Medical education generally encompasses tiring study and training for five to six years. During this period, medical students should acquire adequate professional knowledge, skills, and attitude to deal with challenges independently. During their education, students are exposed to a lot of pressures that may disturb their psychological and emotional behaviour and subsequently their academic achievements. Several studies have demonstrated that medical students with the strenuous study and trainings usually suffer from depression, anxiety, and stress (Dyrbye et al., 2007; Henning, Ey, & Shaw, 1998; Roberts et al., 2001). This was also confirmed in two separate studies showing that healthy students after commencing their medical education develop depression and stress levels that may have negative effects on their cognitive functioning and learning abilities in medical school (Abdulghani, AlKanhal, Mahmoud, Ponnamperuma, & Alfaris, 2011; Yusoff, Abdul Rahim, Baba, Ismail, Mat Pa, & Esa, 2013).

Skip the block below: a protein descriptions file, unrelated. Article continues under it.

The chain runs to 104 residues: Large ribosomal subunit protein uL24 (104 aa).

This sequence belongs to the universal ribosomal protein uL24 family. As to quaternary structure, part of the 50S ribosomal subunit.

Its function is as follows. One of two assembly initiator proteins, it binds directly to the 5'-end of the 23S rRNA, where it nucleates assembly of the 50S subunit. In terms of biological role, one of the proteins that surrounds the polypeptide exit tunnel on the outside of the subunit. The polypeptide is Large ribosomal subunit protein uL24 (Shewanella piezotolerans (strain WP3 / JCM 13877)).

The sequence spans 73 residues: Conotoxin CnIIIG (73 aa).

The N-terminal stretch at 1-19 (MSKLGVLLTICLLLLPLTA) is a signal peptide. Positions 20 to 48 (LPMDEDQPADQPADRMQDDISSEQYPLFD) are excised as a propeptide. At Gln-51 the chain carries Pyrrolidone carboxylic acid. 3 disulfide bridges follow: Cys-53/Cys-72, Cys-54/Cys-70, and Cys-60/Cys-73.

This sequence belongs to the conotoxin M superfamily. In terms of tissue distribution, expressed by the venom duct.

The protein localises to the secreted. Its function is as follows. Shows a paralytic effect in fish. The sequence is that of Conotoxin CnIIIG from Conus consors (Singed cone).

Positive affect, negative affect, anxiety, and the relationships amongst these experiences are a matter of concern. Anxiety symptoms are associated with impairment of memory and cognitive functions, which might interfere with general wellbeing, social life, academic performance, learning ability, and development of social relationships (Afolayan, Donald, Onasoga, Babafemi, & Juan, 2013; Mazzone et al., 2007; McDonald, 2010; Neil & Donald, 2010). Generally, a student feels anxious before a test or examination, but it becomes a matter of concern when the condition is severe (Mc Donald, 2010), which may occur as a result of the student’s past experiences with the tests or examination, faculty pressure, course load, inappropriate time management, family issues and beliefs, etc. (Alzahem, Van Der Molen, Alaujan, Schmidt, & Zamakhshary, 2011; Dyrbye, Thomas, & Shanafelt, 2006; Roh, Jeon, Kim, Han, & Hahm, 2010; Sansgiry & Kavita, 2006). The above mentioned indicators of anxiety are seen more frequently in medical students who are in the early years of their education, as compared to more advanced students (Al-faris et al., 2012; Aboalshamat, Hou, & Strodl, 2015). Positive affect was shown to promote positive well-being and satisfaction with life, which may further enhance quality of life as well as medical students’ social lives and academic performance (Heather & April, 2009). In a study conducted in the 1980s, Watson, Clark, and Tellegen (1988) discovered that there is an association of positive and negative affect with mental disorders such as anxiety and depression. Later, Cassady and Johnson (2002) clearly documented that the negative components of anxiety have a negative impact on academic performance (Cassady & Johnson, 2002), which was confirmed through a study where they report that the anxiety levels are directly proportional to the academic performance (Samaranayake & Fernando, 2011) indicating that both positive affect and negative affect should be considered when investigating anxiety and academic performance. Studies pertaining to the association between positive and negative affect in the population of Saudi Arabia are limited. Such studies are warranted for the continuous reformation of the Saudi medical education system (Aboalshamat et al., 2015).